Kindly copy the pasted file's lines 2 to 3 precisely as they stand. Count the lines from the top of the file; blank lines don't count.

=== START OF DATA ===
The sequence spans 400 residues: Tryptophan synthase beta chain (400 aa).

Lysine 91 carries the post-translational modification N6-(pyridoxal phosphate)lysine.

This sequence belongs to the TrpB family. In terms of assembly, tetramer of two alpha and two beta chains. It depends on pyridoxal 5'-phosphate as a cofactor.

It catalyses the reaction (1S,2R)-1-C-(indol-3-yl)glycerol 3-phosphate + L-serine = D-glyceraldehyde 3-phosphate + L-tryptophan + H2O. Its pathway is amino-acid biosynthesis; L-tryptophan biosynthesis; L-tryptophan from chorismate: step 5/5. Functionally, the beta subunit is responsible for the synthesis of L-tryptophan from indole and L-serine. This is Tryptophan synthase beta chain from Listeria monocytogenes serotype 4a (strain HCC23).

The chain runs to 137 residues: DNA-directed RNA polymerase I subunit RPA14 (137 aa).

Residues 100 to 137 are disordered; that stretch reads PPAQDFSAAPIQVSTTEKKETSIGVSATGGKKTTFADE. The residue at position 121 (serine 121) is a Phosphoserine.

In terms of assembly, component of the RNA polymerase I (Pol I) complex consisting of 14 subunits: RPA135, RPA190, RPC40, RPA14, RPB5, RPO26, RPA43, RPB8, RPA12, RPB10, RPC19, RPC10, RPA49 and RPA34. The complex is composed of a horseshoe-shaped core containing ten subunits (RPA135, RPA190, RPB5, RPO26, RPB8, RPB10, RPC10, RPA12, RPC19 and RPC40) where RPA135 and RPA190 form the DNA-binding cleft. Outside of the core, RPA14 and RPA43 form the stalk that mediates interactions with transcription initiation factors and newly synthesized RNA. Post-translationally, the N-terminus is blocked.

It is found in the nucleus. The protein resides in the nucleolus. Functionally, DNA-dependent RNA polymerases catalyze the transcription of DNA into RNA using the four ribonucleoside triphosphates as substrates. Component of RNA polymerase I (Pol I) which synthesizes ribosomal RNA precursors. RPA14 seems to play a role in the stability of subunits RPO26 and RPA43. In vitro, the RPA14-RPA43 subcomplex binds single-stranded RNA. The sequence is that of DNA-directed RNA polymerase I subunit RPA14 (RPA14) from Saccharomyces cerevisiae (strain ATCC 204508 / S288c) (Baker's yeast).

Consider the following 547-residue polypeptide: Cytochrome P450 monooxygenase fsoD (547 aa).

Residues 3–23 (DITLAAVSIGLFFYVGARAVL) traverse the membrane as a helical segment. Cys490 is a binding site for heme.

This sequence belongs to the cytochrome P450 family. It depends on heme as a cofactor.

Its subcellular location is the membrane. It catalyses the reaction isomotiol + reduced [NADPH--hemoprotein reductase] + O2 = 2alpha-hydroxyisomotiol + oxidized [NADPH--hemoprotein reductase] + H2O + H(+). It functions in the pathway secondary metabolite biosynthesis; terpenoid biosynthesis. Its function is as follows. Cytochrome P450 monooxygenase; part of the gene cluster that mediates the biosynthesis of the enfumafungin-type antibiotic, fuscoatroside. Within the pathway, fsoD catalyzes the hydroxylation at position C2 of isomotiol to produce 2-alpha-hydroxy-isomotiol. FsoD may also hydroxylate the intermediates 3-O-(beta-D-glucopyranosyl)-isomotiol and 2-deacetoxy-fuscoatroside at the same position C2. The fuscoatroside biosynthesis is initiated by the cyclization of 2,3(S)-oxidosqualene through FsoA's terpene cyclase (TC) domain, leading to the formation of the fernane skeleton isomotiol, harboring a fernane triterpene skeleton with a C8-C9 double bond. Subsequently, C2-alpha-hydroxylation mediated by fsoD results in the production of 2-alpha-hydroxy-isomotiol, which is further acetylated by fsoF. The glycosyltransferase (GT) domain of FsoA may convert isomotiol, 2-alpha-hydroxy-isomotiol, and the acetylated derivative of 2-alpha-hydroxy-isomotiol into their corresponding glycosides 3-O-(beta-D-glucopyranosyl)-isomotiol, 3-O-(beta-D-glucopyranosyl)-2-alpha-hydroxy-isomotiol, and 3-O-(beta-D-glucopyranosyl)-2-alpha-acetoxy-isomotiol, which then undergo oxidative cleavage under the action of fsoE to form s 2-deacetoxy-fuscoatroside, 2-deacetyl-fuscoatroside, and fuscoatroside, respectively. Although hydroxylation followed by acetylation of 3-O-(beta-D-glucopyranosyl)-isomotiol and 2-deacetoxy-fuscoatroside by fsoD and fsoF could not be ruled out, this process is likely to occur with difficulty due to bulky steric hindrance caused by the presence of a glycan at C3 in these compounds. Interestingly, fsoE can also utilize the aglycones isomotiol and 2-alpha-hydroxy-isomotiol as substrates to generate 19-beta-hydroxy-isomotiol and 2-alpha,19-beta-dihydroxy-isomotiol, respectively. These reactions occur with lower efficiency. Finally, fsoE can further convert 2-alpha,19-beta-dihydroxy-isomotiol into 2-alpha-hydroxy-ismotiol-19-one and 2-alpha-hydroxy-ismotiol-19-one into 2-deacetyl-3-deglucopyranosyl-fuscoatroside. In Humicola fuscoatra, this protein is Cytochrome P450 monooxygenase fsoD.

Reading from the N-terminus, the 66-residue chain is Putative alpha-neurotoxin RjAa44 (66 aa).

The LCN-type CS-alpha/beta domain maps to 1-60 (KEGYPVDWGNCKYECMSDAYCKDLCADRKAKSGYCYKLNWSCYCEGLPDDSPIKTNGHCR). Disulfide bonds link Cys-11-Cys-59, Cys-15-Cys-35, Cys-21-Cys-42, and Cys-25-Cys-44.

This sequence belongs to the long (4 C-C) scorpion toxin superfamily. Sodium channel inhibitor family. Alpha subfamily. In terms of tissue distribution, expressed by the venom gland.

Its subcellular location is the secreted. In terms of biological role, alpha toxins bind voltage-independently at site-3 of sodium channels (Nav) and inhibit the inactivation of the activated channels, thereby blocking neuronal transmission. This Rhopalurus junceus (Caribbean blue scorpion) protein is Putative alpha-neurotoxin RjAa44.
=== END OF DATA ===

Lysine 91 carries the post-translational modification N6-(pyridoxal phosphate)lysine.

This sequence belongs to the TrpB family. In terms of assembly, tetramer of two alpha and two beta chains. It depends on pyridoxal 5'-phosphate as a cofactor.